Stardew Valley Red Snapper | Where to Catch

Red Snapper Stardew Valley

Fishing in Stardew Valley is a knowledge game. Finding a specific fish that you need can be an absolute chore, since there are so many variables that you need to consider. And if the weather is uncooperative? Forget it! All of these reasons and more are part of why catching a red snapper in Stardew Valley can be a surprisingly hair-pulling experience. Considering you’ll need a ton of fish for bundles, it’s better to just learn where they are and then work to catch them. If that’s the case, you can learn its location here!

Where to Catch Red Snapper in Stardew Valley

Red Snapper Stardew Valley

In order to catch the red snapper in Stardew Valley, you’ll need to fish in the ocean during a rainy day in the summer or fall. Head to any part of the ocean with a decent fishing skill and cast out between 6 am and 7 pm. If it’s raining out, you will have some chance to catch a red snapper. You can also catch it in the ocean during the winter if you have a Rain Totem, and can be randomly found in garbage cans during the summer, fall, or winter seasons.

Unlike the Chub, the red snapper is significantly less specific. You just need to fish in any area of the beach in order to have your chance to catch the beast. You can fish off of piers or even in the nearby river if you’d like. As long as it’s raining, or with a Rain Totem, you can catch your fish.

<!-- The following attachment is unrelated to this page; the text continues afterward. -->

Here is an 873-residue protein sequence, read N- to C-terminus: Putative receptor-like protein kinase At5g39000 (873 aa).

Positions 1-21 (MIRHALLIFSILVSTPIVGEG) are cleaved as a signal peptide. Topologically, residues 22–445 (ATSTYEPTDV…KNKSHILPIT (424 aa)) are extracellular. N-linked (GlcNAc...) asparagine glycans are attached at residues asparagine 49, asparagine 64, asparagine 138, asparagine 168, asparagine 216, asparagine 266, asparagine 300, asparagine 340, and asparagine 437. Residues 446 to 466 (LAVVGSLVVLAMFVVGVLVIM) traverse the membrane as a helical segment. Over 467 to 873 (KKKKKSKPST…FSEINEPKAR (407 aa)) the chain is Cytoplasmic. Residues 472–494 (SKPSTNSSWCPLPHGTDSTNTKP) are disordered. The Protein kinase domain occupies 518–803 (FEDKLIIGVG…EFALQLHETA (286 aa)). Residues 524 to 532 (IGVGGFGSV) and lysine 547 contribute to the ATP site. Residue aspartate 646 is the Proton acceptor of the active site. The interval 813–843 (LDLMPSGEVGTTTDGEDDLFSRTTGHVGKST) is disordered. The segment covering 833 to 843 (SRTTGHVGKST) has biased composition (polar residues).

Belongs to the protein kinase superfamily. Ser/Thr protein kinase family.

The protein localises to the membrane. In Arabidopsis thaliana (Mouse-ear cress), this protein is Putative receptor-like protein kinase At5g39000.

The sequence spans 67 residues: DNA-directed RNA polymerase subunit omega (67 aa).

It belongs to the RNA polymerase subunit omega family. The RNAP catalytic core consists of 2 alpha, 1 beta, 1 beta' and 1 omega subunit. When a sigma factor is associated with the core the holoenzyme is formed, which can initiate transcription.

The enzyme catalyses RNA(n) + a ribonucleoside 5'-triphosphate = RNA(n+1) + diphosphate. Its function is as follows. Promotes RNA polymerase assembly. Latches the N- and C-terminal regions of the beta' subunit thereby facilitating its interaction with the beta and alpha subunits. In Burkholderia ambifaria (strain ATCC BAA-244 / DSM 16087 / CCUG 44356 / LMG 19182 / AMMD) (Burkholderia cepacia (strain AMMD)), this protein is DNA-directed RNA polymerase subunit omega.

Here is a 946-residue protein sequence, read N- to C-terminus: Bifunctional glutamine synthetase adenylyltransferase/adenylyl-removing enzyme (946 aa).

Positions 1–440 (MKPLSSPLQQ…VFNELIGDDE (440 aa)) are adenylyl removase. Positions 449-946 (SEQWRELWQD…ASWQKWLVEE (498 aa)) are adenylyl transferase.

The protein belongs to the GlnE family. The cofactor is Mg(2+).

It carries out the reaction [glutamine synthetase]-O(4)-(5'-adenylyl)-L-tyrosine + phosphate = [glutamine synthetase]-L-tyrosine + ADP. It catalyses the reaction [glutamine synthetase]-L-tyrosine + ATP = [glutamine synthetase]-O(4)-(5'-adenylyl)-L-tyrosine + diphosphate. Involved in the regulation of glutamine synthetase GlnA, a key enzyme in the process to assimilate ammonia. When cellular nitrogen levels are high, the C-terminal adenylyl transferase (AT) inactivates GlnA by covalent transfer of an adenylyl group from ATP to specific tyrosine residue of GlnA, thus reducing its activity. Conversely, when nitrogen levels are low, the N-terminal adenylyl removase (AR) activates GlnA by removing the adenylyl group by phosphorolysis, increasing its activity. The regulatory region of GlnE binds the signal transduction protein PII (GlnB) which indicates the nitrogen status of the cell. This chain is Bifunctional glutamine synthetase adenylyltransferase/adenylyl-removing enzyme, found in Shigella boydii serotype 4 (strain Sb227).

The snapper is used almost exclusively for the Ocean Fish Bundle. Since it is required, this is absolutely fine. You can also need it for the Item Delivery or Fishing quests at the Help Wanted Board. These can be worth it. However, you may want to use some bait to improve your efficiency at catching fish.

While the red snapper is technically a winter fish, it still requires rain to spawn — not snow. This is where the Rain Totem comes in. This totem requires high Foraging to craft, or you can rarely find them in Skull Cavern treasure rooms.

Jason Toro

Jason Toro

Jason Toro-McCue has committed his schooling to the study of the connection between game design and narrative. When he's not working on this bond through writing articles or guides, he's playing Dungeons & Dragons, or just playing games themselves and looking at the story there.